Therefore, it is apparent from the circuitry as well as from equation I that a greater power dissipation in the FET Q2 is the result of the appearance of a voltage across a drain to source terminals which remains greater longer and this greater drain to source voltage drives the voltage of capacitor C2 at a greater rate towards the critical threshold voltage VC.
FIG. 8 illustrates the circuit operation for a load 14 which is of a finite, but overload impedance for the FET Q2. The reference voltage VL and the voltage V(C3) on the capacitor C3 begin increasing exponentially as described above. At time t1 the drain source voltage VDS voltage, illustrated for a 0.25 ohm resistive load, begins decreasing exponentially after the gate voltage of the FET Q2 rises above approximately 3 volts. This begins to turn on the load in the same manner as illustrated in FIGS. 5-7. However, at time t3 when the reference voltage VR at node 26 rises above the critical threshold voltage VC, the transistor Q1 will again be turned on to discharge the capacitor C3 and thereby turn off the FET Q2 in the manner described above.
Therefore, the circuit embodying the present invention provides overload protection for the circuit and the FET in the event a short or an overload is encountered at any time during the start up or turn on cycle.
FIG. 9 illustrates operation of the embodiment if an overload is encountered during steady state operation. Prior to the overload condition, the circuit will be operating in steady state beyond the first five time constants illustrated in FIGS. 4-8. If at time t10 an overload is encountered, the overload would cause load voltage to drop, thereby causing drain-source voltage VDS to rise. This increase in VDS will be integrated causing the reference voltage VR to gradually rise until, at time t11, for example, it rises above the critical threshold voltage VC. At time t11 the transistor Q1 would again be turned on to discharge the capacitance C3 and thereby immediately turn off the FET Q2.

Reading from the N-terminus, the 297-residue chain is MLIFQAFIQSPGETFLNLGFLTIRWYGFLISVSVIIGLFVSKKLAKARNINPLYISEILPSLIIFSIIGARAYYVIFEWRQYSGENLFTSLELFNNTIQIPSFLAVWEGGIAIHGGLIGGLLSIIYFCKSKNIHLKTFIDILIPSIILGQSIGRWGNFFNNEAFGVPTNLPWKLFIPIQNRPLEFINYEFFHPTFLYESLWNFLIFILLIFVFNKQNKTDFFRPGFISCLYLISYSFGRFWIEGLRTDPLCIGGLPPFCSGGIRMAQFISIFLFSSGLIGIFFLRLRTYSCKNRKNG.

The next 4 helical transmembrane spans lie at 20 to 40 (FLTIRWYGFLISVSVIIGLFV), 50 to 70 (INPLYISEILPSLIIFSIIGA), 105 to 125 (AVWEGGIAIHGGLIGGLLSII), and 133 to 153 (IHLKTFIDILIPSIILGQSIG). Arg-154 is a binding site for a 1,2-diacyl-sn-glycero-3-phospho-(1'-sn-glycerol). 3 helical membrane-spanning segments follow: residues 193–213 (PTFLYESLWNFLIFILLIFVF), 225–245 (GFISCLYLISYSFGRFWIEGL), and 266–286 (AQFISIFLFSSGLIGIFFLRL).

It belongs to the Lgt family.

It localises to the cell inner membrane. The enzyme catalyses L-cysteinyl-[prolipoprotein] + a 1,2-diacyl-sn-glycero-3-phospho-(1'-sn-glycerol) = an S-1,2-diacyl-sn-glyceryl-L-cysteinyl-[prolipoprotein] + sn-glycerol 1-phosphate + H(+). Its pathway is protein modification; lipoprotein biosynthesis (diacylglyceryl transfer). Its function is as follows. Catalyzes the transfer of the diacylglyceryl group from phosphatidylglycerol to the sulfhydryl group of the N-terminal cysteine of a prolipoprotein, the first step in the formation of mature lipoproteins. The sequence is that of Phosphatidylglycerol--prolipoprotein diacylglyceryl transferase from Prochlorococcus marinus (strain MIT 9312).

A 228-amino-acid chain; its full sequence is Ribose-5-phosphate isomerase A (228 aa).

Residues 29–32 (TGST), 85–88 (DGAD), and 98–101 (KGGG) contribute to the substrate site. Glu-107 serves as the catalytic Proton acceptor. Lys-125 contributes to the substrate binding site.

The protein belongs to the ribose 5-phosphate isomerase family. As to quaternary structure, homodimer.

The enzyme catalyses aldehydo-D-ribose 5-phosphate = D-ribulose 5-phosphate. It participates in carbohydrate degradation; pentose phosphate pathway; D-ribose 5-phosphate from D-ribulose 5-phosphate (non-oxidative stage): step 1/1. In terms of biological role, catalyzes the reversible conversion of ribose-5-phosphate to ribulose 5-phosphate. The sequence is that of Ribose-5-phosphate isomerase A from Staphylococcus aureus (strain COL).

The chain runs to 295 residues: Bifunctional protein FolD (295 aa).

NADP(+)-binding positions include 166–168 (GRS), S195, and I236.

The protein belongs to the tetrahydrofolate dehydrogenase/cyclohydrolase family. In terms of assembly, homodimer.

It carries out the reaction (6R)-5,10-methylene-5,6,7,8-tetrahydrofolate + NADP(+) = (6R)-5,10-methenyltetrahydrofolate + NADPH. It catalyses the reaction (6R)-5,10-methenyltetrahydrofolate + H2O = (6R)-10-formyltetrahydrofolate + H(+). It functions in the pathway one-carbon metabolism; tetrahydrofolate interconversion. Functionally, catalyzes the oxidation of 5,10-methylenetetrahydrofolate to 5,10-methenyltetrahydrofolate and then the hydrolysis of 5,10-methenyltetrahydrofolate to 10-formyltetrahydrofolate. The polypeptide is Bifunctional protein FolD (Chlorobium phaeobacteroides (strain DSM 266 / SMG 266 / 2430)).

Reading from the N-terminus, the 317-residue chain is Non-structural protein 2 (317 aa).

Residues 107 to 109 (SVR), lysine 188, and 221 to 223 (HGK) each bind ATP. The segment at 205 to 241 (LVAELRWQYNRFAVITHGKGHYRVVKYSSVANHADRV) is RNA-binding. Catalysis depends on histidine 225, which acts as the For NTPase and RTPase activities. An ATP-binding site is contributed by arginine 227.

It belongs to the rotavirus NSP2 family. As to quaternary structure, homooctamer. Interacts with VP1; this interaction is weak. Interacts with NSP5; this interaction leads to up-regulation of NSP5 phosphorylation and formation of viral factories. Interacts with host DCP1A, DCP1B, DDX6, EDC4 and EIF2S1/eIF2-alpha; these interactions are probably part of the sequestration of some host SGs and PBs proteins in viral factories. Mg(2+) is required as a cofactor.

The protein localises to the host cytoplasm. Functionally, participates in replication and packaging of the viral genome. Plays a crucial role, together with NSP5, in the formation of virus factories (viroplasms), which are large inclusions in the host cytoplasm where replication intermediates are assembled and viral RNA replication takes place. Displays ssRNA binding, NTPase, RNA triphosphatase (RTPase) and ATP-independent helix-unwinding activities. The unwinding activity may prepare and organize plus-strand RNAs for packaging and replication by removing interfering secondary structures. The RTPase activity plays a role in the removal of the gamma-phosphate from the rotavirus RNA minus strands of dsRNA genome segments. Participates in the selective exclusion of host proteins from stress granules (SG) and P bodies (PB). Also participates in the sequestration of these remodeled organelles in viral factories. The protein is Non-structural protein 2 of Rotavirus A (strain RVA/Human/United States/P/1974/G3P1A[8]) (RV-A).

The circuit of the present invention may be used not only for driving incandescent lamps, but also may be used for driving other devices to operate as a DC relay having both the high efficiency and quick response time of an FET, but with the protection described above. The built in diode of the FET provides the conventional reverse bias protection available on conventional FETs.
The circuit of the present invention may also be used as a light dimmer by variably controlling the duty cycle of the multi-vibrator which controls its control input gate 22.
FIG. 11 illustrates an embodiment of the invention utilizing multiple parallel FETs which are equivalent to the FET Q2 illustrated in FIG. 1. In addition, the circuit of FIG. 6 has three circuits for driving three different loads and a control circuit consisting of a multi-vibrator and frequency dividers for operating the drivers at different frequencies. Its input terminals labelled secondary and primary provide a switch for turning on and off the flashing operation of the three different loads.
While certain preferred embodiments of the present invention have been disclosed in detail, it is to be understood that various modifications may be adopted without departing from the spirit of the invention or scope of the following claims.